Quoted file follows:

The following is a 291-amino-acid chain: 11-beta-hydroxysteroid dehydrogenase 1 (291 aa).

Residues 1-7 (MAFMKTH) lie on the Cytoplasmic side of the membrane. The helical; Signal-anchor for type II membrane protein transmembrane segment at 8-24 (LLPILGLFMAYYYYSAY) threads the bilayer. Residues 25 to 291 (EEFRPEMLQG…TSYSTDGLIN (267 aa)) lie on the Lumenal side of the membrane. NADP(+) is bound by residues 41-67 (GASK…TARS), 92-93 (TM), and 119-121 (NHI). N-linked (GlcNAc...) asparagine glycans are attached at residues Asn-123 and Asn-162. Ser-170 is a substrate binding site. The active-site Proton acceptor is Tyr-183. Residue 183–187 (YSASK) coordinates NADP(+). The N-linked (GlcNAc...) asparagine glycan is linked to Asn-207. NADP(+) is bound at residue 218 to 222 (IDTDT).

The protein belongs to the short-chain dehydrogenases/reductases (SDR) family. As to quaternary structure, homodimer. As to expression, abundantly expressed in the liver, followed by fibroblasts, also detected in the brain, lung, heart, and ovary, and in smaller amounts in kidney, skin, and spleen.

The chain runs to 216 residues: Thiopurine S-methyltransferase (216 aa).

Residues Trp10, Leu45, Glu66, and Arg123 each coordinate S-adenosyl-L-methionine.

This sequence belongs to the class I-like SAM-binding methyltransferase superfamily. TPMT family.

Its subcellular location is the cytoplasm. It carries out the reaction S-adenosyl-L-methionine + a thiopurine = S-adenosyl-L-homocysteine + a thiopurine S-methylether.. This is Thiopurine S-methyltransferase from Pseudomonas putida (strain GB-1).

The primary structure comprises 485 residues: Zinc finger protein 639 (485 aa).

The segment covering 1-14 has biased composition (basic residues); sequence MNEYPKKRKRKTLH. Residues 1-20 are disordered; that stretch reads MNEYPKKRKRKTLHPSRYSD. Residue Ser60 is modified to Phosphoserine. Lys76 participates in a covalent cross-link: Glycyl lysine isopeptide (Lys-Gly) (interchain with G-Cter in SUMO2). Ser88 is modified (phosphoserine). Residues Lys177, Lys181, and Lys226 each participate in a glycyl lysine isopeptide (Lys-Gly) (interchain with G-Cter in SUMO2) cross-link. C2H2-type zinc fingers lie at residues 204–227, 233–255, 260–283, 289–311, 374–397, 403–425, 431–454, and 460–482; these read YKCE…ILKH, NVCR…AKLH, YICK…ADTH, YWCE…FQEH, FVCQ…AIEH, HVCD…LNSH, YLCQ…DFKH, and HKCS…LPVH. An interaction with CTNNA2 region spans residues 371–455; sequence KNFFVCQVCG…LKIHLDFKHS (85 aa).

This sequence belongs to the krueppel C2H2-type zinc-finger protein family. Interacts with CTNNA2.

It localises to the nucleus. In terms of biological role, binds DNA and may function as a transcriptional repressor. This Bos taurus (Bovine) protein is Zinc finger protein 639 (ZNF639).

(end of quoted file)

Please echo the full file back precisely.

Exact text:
The following is a 291-amino-acid chain: 11-beta-hydroxysteroid dehydrogenase 1 (291 aa).

Residues 1-7 (MAFMKTH) lie on the Cytoplasmic side of the membrane. The helical; Signal-anchor for type II membrane protein transmembrane segment at 8-24 (LLPILGLFMAYYYYSAY) threads the bilayer. Residues 25 to 291 (EEFRPEMLQG…TSYSTDGLIN (267 aa)) lie on the Lumenal side of the membrane. NADP(+) is bound by residues 41-67 (GASK…TARS), 92-93 (TM), and 119-121 (NHI). N-linked (GlcNAc...) asparagine glycans are attached at residues Asn-123 and Asn-162. Ser-170 is a substrate binding site. The active-site Proton acceptor is Tyr-183. Residue 183–187 (YSASK) coordinates NADP(+). The N-linked (GlcNAc...) asparagine glycan is linked to Asn-207. NADP(+) is bound at residue 218 to 222 (IDTDT).

The protein belongs to the short-chain dehydrogenases/reductases (SDR) family. As to quaternary structure, homodimer. As to expression, abundantly expressed in the liver, followed by fibroblasts, also detected in the brain, lung, heart, and ovary, and in smaller amounts in kidney, skin, and spleen.

The chain runs to 216 residues: Thiopurine S-methyltransferase (216 aa).

Residues Trp10, Leu45, Glu66, and Arg123 each coordinate S-adenosyl-L-methionine.

This sequence belongs to the class I-like SAM-binding methyltransferase superfamily. TPMT family.

Its subcellular location is the cytoplasm. It carries out the reaction S-adenosyl-L-methionine + a thiopurine = S-adenosyl-L-homocysteine + a thiopurine S-methylether.. This is Thiopurine S-methyltransferase from Pseudomonas putida (strain GB-1).

The primary structure comprises 485 residues: Zinc finger protein 639 (485 aa).

The segment covering 1-14 has biased composition (basic residues); sequence MNEYPKKRKRKTLH. Residues 1-20 are disordered; that stretch reads MNEYPKKRKRKTLHPSRYSD. Residue Ser60 is modified to Phosphoserine. Lys76 participates in a covalent cross-link: Glycyl lysine isopeptide (Lys-Gly) (interchain with G-Cter in SUMO2). Ser88 is modified (phosphoserine). Residues Lys177, Lys181, and Lys226 each participate in a glycyl lysine isopeptide (Lys-Gly) (interchain with G-Cter in SUMO2) cross-link. C2H2-type zinc fingers lie at residues 204–227, 233–255, 260–283, 289–311, 374–397, 403–425, 431–454, and 460–482; these read YKCE…ILKH, NVCR…AKLH, YICK…ADTH, YWCE…FQEH, FVCQ…AIEH, HVCD…LNSH, YLCQ…DFKH, and HKCS…LPVH. An interaction with CTNNA2 region spans residues 371–455; sequence KNFFVCQVCG…LKIHLDFKHS (85 aa).

This sequence belongs to the krueppel C2H2-type zinc-finger protein family. Interacts with CTNNA2.

It localises to the nucleus. In terms of biological role, binds DNA and may function as a transcriptional repressor. This Bos taurus (Bovine) protein is Zinc finger protein 639 (ZNF639).